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According to a Gartner report on the future of work, more than 60 percent of financial services employees say a lack of work flexibility would impact whether they stay at their current jobs. Following forced remote work during the pandemic, workers in many industries — including financial services — became accustomed to working with no commute and flexible schedules. Remote work models have become a competitive battleground in the escalating war for talent in the financial sector.

Meanwhile, economic uncertainty is putting increased pressure on financial services firms to provide customers with a more personalized and customized experience. Some see a total return to the office (and to the way things were) as a path toward reassuring and retaining customers.

The answer likely lies somewhere in the middle. Hybrid work allows employees to split their time between working remotely and being in the office. In fact, of the nearly 1,500 global business leaders surveyed, close to 96 percent of decision makers in financial services believe that hybrid work environments help recruit top talent and remain competitive in the market.

Creating a successful, high-performing hybrid workspace requires the right technology. Let’s lay out the case for one: Unified Communications (UC).

The Impact of the Pandemic on Financial Services Firms

Like other verticals, the financial services industry went virtual during the global pandemic, with in-office work mostly suspended following the lockdowns designed to stem the spread of the COVID-19 virus. This rapid shift has impacted the financial services industry in many ways.

Customer service was disrupted. Restrictions on personal interactions and the shuttering of many brick-and-mortar offices pushed financial customers toward digital and voice channels for their experiences. While these digital and online experiences are not new to the finance industry, institutions needed to accelerate their digital sales and service offerings while establishing protocols for their now-remote workforce.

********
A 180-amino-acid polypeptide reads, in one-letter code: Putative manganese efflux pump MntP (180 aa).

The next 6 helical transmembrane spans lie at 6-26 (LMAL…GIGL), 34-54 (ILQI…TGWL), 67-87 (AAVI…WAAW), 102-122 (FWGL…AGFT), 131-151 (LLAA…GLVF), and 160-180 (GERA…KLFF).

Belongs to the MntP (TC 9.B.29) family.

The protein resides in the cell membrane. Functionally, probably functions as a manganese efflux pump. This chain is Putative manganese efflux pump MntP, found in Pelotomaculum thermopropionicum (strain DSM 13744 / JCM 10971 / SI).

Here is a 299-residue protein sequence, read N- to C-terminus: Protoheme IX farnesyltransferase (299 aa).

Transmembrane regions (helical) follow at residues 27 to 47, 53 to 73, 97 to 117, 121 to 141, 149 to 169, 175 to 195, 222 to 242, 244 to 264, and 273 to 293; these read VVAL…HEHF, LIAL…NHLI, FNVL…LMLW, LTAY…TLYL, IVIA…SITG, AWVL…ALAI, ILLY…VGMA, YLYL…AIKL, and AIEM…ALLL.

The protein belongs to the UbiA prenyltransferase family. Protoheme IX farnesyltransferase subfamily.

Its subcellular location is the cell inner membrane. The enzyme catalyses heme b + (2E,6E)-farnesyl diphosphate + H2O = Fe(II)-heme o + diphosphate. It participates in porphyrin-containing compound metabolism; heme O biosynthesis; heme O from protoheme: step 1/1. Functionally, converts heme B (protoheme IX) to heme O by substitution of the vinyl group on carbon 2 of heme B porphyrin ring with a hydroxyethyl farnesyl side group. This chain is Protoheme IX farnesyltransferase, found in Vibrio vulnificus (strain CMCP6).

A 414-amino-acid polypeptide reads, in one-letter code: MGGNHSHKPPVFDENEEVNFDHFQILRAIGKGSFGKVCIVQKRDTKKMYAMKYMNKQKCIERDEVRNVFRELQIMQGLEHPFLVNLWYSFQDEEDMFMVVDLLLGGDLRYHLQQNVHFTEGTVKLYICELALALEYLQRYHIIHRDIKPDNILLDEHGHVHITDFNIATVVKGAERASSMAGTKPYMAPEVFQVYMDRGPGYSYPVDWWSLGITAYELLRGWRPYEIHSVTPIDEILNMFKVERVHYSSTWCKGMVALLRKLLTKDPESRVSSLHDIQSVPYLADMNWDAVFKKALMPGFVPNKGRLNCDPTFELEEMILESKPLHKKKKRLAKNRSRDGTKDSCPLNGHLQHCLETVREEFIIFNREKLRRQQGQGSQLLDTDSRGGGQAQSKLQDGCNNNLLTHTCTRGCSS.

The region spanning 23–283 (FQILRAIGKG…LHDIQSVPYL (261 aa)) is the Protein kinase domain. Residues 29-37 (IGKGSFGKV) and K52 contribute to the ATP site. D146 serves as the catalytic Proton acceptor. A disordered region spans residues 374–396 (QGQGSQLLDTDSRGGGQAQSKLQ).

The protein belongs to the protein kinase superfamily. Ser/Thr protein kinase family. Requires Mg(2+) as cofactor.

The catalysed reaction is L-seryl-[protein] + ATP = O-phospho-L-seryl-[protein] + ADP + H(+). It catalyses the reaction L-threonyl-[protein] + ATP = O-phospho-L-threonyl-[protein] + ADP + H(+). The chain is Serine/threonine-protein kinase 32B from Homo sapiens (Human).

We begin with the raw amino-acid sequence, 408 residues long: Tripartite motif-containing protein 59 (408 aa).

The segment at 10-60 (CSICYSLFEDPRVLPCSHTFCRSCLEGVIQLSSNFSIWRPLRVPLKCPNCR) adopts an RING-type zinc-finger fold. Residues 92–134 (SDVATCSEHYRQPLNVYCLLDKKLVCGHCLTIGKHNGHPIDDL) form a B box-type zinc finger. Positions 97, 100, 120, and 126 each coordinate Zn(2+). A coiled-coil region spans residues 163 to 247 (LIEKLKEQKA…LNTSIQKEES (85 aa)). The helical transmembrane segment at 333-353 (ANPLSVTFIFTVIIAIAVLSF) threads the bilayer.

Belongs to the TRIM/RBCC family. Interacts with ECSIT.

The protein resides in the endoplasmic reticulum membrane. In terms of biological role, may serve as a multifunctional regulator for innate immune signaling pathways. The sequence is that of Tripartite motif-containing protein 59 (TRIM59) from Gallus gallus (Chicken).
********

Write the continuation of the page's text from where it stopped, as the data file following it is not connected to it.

Add to this digital transformation the evolving expectations of employees, talent migrations and shortfalls, and the new skill sets demanded by the industry, and you have the potential for customer service to be disrupted.

The digital-first customer experience. Customers want to know that their financial institutions are stable, even if their finances are not. Frequent and honest communication is central to that reassurance. This communication needs to be personalized to the customers’ needs, served in digestible ways, and paired with excellent and responsive service.

A superior customer experience (CX) is at the heart of any industry, and financial services is no exception. This customer-centric mindset is not new — it has been shaping the delivery of financial services for years. The heightened presence in the digital space has only amplified the need to do more and better as customers can shop businesses with a few keystrokes if they don’t “feel the love.”

The digital-first employee experience. The same can be said for employees in financial services. After more than a year off-site, many managers were eager to return to the office, but many in the workforce were not. The Great Resignation demonstrated that employees were willing to leave for more flexible employment opportunities. While productivity remained steady, other concerns in the financial sector shed doubt on the sustainability of a permanent remote model. Employees began questioning the “always-on” aspect of fully remote work: their workdays were often artificially extended by the need to spend hours in video meetings to simulate an in-office experience while juggling a hodge-podge of applications that weren’t designed to work together efficiently. “App fatigue” was a common self-diagnosis.

After many months in this “living laboratory,” human-centric work models rather than office-centric ones are becoming the new norm. Investing in employee satisfaction and growth helps elevate a brand because happy employees equal happy customers. This is where the hybrid work model comes into play.